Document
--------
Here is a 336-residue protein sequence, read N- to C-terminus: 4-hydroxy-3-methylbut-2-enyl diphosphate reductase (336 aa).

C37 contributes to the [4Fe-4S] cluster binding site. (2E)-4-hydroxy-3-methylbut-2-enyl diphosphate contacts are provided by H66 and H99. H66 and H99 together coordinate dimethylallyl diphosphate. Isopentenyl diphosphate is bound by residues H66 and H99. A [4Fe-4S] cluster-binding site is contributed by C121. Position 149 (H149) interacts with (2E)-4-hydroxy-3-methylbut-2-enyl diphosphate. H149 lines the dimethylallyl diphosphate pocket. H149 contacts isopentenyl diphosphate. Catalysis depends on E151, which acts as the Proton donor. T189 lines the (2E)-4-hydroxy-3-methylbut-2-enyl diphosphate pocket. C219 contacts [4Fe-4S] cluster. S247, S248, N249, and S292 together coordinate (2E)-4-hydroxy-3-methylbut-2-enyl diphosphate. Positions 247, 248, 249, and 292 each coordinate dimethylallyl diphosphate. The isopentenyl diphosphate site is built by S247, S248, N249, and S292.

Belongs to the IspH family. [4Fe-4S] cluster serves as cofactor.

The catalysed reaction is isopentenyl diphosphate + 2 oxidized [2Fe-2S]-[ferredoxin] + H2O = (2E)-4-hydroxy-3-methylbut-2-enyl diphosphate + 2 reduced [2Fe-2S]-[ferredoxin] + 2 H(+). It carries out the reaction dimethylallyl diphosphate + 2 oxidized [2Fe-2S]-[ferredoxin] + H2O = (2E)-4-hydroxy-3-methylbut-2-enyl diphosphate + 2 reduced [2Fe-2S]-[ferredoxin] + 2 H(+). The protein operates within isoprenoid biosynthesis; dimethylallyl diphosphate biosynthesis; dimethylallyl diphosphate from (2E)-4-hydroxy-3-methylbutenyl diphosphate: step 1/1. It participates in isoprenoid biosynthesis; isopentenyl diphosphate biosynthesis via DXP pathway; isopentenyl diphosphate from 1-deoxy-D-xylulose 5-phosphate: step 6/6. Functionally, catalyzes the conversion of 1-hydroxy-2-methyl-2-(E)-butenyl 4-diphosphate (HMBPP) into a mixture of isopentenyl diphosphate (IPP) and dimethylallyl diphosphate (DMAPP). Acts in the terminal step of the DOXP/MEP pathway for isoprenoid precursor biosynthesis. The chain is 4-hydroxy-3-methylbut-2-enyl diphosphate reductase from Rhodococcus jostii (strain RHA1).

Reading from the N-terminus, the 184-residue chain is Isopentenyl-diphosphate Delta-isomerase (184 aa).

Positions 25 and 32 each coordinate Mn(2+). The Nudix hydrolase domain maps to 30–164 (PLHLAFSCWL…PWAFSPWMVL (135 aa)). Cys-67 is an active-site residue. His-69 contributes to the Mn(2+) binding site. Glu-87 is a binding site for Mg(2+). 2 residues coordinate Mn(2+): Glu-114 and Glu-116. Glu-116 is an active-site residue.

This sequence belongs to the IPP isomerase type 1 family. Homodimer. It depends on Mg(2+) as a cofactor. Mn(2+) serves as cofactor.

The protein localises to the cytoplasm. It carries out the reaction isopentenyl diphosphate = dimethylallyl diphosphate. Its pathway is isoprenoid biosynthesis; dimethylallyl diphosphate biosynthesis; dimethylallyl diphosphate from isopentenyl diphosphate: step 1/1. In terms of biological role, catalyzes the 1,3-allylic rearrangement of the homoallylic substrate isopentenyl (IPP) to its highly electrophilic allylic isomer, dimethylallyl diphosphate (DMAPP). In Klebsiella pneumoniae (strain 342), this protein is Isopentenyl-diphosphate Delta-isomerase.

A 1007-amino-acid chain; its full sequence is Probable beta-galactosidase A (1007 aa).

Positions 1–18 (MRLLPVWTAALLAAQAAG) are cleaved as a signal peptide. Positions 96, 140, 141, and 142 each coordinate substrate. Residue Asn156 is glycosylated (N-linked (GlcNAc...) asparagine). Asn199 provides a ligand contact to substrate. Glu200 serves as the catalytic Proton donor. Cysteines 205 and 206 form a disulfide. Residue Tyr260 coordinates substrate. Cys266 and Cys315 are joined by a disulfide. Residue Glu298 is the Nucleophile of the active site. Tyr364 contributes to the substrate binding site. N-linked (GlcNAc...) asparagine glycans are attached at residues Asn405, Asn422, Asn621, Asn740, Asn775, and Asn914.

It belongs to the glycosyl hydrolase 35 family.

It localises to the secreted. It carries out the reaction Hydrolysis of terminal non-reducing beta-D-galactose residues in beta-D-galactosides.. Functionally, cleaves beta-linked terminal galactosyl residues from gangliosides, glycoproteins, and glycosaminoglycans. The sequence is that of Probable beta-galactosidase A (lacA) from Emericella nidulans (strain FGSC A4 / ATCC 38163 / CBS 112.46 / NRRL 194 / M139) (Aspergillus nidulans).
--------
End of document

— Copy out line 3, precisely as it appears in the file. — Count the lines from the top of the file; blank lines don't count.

Belongs to the IspH family. [4Fe-4S] cluster serves as cofactor.